Furthermore, Minister Pravin Gordhan escalated the matter to the Eskom Board Chair Mr Ngubane, raising concerns about advance payments made to Tegeta and failure to submit the information requested in relation to the matter.

To date, not only has Eskom failed to honour its undertaking to submit comments to Treasury’s report but it chosen to ignore correspondence and put all forms of hindrances.

It needs to be noted that, Section 217 (1) of the Constitution stipulates that for any goods or services contracted, public entities are required to use a system that is fair, equitable, transparent, competitive and cost effective. In addition, in line with section 54(1) of the Public Finance Management Act, the accounting authority for a public entity must submit to the relevant treasury or the Auditor-General such information, returns, documents, explanations and motivations as may be prescribed or as the relevant treasury or the Auditor-General may require.

Read also: Development State in full cry – Eskom to demand “assets” from coal miners

The chapter 13 of the Constitution further mandates the National Treasury to ensure transparency, accountability and sound financial controls in the management of public finances. In line with section 6 of the Public Finance Management Act, the treasury is empowered to prescribe uniform treasury norms and standards and monitor the implementation of the Act, including any prescribed norms and standards.

It is Treasury’s view that a company or entity that is doing business with government and has nothing to hide should be transparent and welcome reviews of its dealings with the state. Members of the public also deserve to know how public finances are spent. It should therefore, concern all South Africans that there are efforts to block and undermine the reviews.

In the spirit of intergovernmental relations, National Treasury calls upon all state entities to practise and respect the principles contained in the chapter of the Constitution on co-operative governance.

Eskom statement: Eskom stands by its statement that it is cooperating with the National Treasury investigation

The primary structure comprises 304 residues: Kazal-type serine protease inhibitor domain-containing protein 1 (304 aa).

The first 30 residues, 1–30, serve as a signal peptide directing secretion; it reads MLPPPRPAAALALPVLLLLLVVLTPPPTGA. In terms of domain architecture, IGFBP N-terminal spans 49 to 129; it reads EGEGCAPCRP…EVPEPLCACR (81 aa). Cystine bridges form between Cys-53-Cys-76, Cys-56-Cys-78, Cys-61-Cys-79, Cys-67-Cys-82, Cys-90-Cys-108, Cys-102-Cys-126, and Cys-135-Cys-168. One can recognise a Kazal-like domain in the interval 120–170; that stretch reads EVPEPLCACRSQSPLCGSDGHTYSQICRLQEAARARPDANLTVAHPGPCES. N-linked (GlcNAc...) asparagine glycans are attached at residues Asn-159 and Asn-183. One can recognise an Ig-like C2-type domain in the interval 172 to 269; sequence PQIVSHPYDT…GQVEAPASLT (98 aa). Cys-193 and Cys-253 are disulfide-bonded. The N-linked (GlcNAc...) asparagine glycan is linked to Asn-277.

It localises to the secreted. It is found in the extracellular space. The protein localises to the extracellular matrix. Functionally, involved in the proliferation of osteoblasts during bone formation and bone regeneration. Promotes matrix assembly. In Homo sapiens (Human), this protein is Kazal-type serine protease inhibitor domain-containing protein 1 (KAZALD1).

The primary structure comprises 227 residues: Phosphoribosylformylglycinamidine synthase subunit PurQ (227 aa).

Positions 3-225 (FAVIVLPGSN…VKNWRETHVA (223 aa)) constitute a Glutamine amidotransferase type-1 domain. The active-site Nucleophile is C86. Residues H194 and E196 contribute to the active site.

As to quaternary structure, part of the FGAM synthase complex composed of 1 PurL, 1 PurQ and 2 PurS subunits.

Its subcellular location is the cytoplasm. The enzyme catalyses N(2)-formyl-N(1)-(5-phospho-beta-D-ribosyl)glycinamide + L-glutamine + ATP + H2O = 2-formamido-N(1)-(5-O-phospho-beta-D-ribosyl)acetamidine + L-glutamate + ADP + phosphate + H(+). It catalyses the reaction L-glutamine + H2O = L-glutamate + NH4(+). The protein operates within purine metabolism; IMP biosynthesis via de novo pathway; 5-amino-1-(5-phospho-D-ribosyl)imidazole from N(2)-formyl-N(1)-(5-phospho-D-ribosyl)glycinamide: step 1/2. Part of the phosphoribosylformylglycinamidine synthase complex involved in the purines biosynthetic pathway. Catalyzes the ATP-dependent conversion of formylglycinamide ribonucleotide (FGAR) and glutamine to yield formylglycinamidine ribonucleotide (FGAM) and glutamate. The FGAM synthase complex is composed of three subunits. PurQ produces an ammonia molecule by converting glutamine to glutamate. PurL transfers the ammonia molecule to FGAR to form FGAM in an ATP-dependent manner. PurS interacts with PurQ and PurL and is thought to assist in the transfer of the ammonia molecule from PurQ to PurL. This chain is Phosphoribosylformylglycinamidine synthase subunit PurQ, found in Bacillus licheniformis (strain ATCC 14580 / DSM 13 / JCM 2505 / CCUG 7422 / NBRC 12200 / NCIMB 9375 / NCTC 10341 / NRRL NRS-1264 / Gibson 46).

2016/08/29

Monday, 29 August 2016: Eskom is shocked and perplexed that the National Treasury has chosen to issue a statement that it has issued on the Tegeta contracts as they relate to Eskom.

National Treasury started an investigation into Eskom contracts with Tegeta in July 2015. Eskom wants to reiterate that it has been cooperating with National Treasury. Since then, as outlined below, Eskom has been responding to National Treasury requests.

The first request for information from National Treasury to Eskom was received on 31 July 2015. A response was sent to them and they came back with their first draft report requesting further information on 15 September 2015. We responded to that request and they came back with a second draft report asking for more information on 21 October 2015. Eskom responded on 11 November 2015 with the required information including all invoices and payments made to Tegeta as an annexure to the response. The third request was received on 12 April 2016. Eskom was asked to comment on a 172-page document. This request came with a specific instruction from National Treasury to provide comments after they had been considered by the Eskom Board. The deadline given was 30 April 2016.

This was an unreasonable request. Consequently, Eskom requested an extension to provide the information, which was granted by National Treasury. We therefore think it is neither unreasonable that our Board will have considered responses to the 172-page document by end of September 2016 nor a reason for National Treasury to label Eskom as uncooperative. Furthermore, in a letter from Mr Molefe to Mr Brown dated 24 June 2016 Mr Molefe informed National Treasury of Eskom’s intention to submit the required information after it has been reviewed by the Eskom Board, as per National Treasury instruction of 12 April 2016. 

Eskom has compiled a response to National Treasury’s report dated 12 April 2016 and the responses are due to be tabled for consideration by the Eskom Board as per National Treasury’s instruction during September 2016. These responses have already been tabled and reviewed by the procurement subcommittee of the Board on 16 August 2016.

The only letter that Eskom is aware of in which the Minister of Finance refers to prepayments to Tegeta was dated 17 August 2016. Eskom is in the process of compiling a response in this regard in line with our media statements already issued on this topic.

It is also true that the National Treasury has requested all contracts related to Tegeta (as noted above) and that these contracts were subject to an investigation by National Treasury. We therefore see no reason to retract the statement to the effect that National Treasury has investigated Tegeta contracts extensively.

(Visited 69 times, 1 visits today)